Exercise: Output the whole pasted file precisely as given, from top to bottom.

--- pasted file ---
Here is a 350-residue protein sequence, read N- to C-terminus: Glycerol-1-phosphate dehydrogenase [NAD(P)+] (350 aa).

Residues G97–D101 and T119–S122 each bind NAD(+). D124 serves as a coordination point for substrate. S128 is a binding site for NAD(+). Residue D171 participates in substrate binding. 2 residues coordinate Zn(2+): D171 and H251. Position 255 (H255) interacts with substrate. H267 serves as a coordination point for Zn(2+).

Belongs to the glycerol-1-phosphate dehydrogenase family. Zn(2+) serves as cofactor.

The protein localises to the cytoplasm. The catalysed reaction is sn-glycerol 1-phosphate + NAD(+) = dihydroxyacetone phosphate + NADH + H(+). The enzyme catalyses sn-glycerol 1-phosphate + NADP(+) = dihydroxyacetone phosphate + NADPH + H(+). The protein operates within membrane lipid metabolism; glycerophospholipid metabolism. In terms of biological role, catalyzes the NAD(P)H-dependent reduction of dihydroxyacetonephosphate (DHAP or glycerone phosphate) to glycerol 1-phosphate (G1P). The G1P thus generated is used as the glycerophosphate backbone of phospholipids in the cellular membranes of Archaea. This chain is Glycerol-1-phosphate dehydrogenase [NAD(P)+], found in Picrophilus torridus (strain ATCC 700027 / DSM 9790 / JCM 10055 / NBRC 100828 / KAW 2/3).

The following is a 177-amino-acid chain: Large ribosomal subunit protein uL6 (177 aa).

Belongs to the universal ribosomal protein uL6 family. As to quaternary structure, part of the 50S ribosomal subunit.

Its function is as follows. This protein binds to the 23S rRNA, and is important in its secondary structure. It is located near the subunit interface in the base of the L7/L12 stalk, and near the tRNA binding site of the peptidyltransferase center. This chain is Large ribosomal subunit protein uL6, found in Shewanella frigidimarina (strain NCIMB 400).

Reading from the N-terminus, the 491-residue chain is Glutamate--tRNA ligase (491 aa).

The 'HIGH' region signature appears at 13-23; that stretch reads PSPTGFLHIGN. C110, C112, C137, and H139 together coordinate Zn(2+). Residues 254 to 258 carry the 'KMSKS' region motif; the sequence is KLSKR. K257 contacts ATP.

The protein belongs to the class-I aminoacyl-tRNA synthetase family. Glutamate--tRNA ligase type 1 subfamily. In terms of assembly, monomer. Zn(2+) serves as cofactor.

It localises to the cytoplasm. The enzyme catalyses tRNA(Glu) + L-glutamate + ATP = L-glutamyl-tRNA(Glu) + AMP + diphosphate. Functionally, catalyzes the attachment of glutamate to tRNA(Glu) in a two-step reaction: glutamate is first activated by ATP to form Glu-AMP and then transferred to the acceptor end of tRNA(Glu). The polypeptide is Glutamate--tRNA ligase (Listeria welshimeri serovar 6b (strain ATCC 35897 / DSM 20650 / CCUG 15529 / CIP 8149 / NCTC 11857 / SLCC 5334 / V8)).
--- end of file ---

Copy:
Here is a 350-residue protein sequence, read N- to C-terminus: Glycerol-1-phosphate dehydrogenase [NAD(P)+] (350 aa).

Residues G97–D101 and T119–S122 each bind NAD(+). D124 serves as a coordination point for substrate. S128 is a binding site for NAD(+). Residue D171 participates in substrate binding. 2 residues coordinate Zn(2+): D171 and H251. Position 255 (H255) interacts with substrate. H267 serves as a coordination point for Zn(2+).

Belongs to the glycerol-1-phosphate dehydrogenase family. Zn(2+) serves as cofactor.

The protein localises to the cytoplasm. The catalysed reaction is sn-glycerol 1-phosphate + NAD(+) = dihydroxyacetone phosphate + NADH + H(+). The enzyme catalyses sn-glycerol 1-phosphate + NADP(+) = dihydroxyacetone phosphate + NADPH + H(+). The protein operates within membrane lipid metabolism; glycerophospholipid metabolism. In terms of biological role, catalyzes the NAD(P)H-dependent reduction of dihydroxyacetonephosphate (DHAP or glycerone phosphate) to glycerol 1-phosphate (G1P). The G1P thus generated is used as the glycerophosphate backbone of phospholipids in the cellular membranes of Archaea. This chain is Glycerol-1-phosphate dehydrogenase [NAD(P)+], found in Picrophilus torridus (strain ATCC 700027 / DSM 9790 / JCM 10055 / NBRC 100828 / KAW 2/3).

The following is a 177-amino-acid chain: Large ribosomal subunit protein uL6 (177 aa).

Belongs to the universal ribosomal protein uL6 family. As to quaternary structure, part of the 50S ribosomal subunit.

Its function is as follows. This protein binds to the 23S rRNA, and is important in its secondary structure. It is located near the subunit interface in the base of the L7/L12 stalk, and near the tRNA binding site of the peptidyltransferase center. This chain is Large ribosomal subunit protein uL6, found in Shewanella frigidimarina (strain NCIMB 400).

Reading from the N-terminus, the 491-residue chain is Glutamate--tRNA ligase (491 aa).

The 'HIGH' region signature appears at 13-23; that stretch reads PSPTGFLHIGN. C110, C112, C137, and H139 together coordinate Zn(2+). Residues 254 to 258 carry the 'KMSKS' region motif; the sequence is KLSKR. K257 contacts ATP.

The protein belongs to the class-I aminoacyl-tRNA synthetase family. Glutamate--tRNA ligase type 1 subfamily. In terms of assembly, monomer. Zn(2+) serves as cofactor.

It localises to the cytoplasm. The enzyme catalyses tRNA(Glu) + L-glutamate + ATP = L-glutamyl-tRNA(Glu) + AMP + diphosphate. Functionally, catalyzes the attachment of glutamate to tRNA(Glu) in a two-step reaction: glutamate is first activated by ATP to form Glu-AMP and then transferred to the acceptor end of tRNA(Glu). The polypeptide is Glutamate--tRNA ligase (Listeria welshimeri serovar 6b (strain ATCC 35897 / DSM 20650 / CCUG 15529 / CIP 8149 / NCTC 11857 / SLCC 5334 / V8)).